The untold story of the world’s most resilient currency

The author is Chairman of Rockefeller International

In February 1998, 25 years ago this month, I was in Bangkok, ground zero of the Asian financial crisis. The implosion of the Thai baht had triggered a serial collapse of currencies and markets, with protesters taking to the streets across the region and chaos spreading. As world leaders struggled to slow global contagion, Thailand and its neighbors were mired in depression.

Thailand’s economy shrank nearly 20 percent as shares fell more than 60 percent and the baht lost more than half its value against the dollar. Prices in Bangkok felt incredibly cheap. I didn’t dare to buy Thai stocks with so much uncertainty. But I left with lots of shopping bags and two golf sets, one for a gift.

While this year’s drama has made history, the epilogue comes as a surprise. Thailand has slipped off the global radar since early 1998, but the baht has shown unusual resilience, holding up its value against the dollar better than any other emerging market currency and better than all but the Swiss franc in the developed world.

By contrast, in Indonesia, where the 1998 crisis toppled dictator Suharto, the rupiah is trading at nearly 15,500 per dollar versus 2,400 before the crisis. The baht is trading at 33 to the dollar, not much lower than 26 before the crisis.

Yet Thailand hardly feels expensive: a foreign visitor can find a 5-star hotel room for under $200 a night, a fine dinner in Phuket for $30. Despite the strong baht, Thailand is competitive globally. The epicenter of the crisis became an anchor of stability and a lesson for other emerging economies.

After 1998, many emerging societies became financially conservative, particularly those in Southeast Asia that were hardest hit. Indonesian banks have gone from opaque dens of nepotism to models of good management. The Philippines and Malaysia tried to contain their deficits. But no country in the region has become more economically orthodox than Thailand, avoiding the excesses that can alienate outsiders and fuel currencies.

Southeast Asia was on the upswing in 2000. Since then, Thailand’s government deficit has averaged 1 percent of gross domestic product, less than half the emerging-market average. Its central bank was similarly cautious, keeping interest rates relatively high and the broad money supply growing 7 percent a year, the third lowest among major emerging markets.

The ultimate reward for orthodoxy is low inflation. Thai inflation averages just over 2 percent, the same as in the US, a rare achievement for an emerging market. Among other emerging economies, only China, Taiwan and Saudi Arabia have lower inflation than Thailand since 1998.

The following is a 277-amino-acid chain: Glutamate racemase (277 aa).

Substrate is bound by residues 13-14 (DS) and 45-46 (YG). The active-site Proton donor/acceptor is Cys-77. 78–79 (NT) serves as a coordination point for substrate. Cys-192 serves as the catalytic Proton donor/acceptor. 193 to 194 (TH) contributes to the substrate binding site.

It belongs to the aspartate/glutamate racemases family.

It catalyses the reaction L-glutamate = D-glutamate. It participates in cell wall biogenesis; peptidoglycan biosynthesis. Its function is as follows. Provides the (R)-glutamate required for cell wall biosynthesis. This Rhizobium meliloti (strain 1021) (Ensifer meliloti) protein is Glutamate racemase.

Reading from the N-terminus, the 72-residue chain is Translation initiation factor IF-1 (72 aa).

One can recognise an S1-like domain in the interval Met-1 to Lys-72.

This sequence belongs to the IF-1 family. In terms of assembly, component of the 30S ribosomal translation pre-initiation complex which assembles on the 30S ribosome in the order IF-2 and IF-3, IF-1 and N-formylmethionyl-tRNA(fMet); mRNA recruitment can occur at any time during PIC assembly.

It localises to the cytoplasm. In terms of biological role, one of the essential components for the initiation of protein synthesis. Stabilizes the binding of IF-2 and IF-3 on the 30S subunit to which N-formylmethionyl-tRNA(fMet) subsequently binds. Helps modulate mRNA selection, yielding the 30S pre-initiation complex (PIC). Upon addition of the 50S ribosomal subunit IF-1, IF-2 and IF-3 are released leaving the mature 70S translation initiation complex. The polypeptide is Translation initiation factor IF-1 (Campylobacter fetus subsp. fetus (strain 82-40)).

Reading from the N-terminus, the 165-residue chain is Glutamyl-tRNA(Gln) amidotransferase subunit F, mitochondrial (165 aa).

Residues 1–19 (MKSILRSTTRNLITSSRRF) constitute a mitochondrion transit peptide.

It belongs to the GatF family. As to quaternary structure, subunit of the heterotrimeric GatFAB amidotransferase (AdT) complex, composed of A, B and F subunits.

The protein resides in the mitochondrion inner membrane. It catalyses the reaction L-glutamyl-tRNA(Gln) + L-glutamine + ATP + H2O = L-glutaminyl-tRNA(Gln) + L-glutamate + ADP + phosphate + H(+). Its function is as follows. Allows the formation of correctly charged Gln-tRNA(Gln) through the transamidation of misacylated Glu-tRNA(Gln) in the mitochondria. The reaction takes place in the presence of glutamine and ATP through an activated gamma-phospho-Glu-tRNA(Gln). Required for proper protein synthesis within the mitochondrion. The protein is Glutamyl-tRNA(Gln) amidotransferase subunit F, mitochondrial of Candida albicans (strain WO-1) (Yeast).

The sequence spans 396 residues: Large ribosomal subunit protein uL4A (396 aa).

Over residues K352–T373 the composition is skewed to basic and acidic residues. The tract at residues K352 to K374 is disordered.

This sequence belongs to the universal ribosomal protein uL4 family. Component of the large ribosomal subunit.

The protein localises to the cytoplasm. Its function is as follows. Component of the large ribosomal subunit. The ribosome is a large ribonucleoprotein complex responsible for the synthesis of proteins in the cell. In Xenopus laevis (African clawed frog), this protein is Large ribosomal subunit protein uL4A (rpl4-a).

Before the crisis, Thailand pegged the baht to the dollar, allowing it to borrow heavily abroad and run huge current account deficits. As foreigners lost confidence in Thailand, the government was forced to drop the peg and let the baht float freely. Its crash followed, but the baht recouped its losses to become one of the least volatile currencies.

Steady foreign income helped. Thailand remains one of the most open emerging markets. Trade has grown from 80 percent of GDP in 1998 to over 110 percent today. The balance of payments deficits that predicted the crash gave way to surpluses as Thailand built on its strengths in tourism and manufacturing, which generate a quarter of GDP.

During the crisis, I drove out of Bangkok on a new four-lane highway to see the factories that tower on the green, pagoda-studded hills of the east coast. This heavenly manufacturing base is evolving, lately from cars to parts for electric vehicles, for example, and is attracting heavy foreign investment.

Meanwhile, tourist hotspots around Phuket and Koh Samui are expanding alongside new forays into medical and wellness services. Since the crisis, tourism’s share of GDP has more than doubled to 12 percent, making it an unusually large source of foreign exchange. Most countries with such a large tourism sector are tiny islands.

Thailand also has its flaws, including higher household debt and a faster aging population than most of its peers. Despite this, per capita income has more than doubled from $3,000 before the crisis to almost $8,000.

In addition, Thailand has achieved financial stability despite constant political upheavals, including four new constitutions over the past 25 years. By overcoming challenges the Swiss franc had never faced, the Thai baht has sealed its unlikely claim to be the world’s most resilient currency – and a case study in the benefits of economic orthodoxy. The untold story of the world’s most resilient currency

Adam Bradshaw

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